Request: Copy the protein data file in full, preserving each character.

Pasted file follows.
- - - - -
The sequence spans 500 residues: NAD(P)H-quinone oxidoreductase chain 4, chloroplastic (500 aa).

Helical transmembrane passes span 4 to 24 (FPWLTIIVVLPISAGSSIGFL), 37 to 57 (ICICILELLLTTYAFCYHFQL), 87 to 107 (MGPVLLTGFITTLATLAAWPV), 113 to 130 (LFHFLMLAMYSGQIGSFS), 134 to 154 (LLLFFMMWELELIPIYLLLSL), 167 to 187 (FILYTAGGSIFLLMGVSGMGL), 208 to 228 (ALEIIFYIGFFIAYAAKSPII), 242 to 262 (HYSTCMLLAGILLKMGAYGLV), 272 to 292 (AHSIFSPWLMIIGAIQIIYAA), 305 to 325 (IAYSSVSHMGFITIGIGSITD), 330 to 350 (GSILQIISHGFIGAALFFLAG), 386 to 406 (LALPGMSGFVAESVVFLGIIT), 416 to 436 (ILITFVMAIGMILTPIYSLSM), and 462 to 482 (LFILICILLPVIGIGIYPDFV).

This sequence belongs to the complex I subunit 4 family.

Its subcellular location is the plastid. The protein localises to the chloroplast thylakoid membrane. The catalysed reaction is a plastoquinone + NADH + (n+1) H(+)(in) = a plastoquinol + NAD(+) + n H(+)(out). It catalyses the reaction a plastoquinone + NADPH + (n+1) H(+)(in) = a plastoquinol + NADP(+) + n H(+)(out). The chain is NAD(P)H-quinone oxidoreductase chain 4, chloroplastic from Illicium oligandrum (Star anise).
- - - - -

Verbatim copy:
The sequence spans 500 residues: NAD(P)H-quinone oxidoreductase chain 4, chloroplastic (500 aa).

Helical transmembrane passes span 4 to 24 (FPWLTIIVVLPISAGSSIGFL), 37 to 57 (ICICILELLLTTYAFCYHFQL), 87 to 107 (MGPVLLTGFITTLATLAAWPV), 113 to 130 (LFHFLMLAMYSGQIGSFS), 134 to 154 (LLLFFMMWELELIPIYLLLSL), 167 to 187 (FILYTAGGSIFLLMGVSGMGL), 208 to 228 (ALEIIFYIGFFIAYAAKSPII), 242 to 262 (HYSTCMLLAGILLKMGAYGLV), 272 to 292 (AHSIFSPWLMIIGAIQIIYAA), 305 to 325 (IAYSSVSHMGFITIGIGSITD), 330 to 350 (GSILQIISHGFIGAALFFLAG), 386 to 406 (LALPGMSGFVAESVVFLGIIT), 416 to 436 (ILITFVMAIGMILTPIYSLSM), and 462 to 482 (LFILICILLPVIGIGIYPDFV).

This sequence belongs to the complex I subunit 4 family.

Its subcellular location is the plastid. The protein localises to the chloroplast thylakoid membrane. The catalysed reaction is a plastoquinone + NADH + (n+1) H(+)(in) = a plastoquinol + NAD(+) + n H(+)(out). It catalyses the reaction a plastoquinone + NADPH + (n+1) H(+)(in) = a plastoquinol + NADP(+) + n H(+)(out). The chain is NAD(P)H-quinone oxidoreductase chain 4, chloroplastic from Illicium oligandrum (Star anise).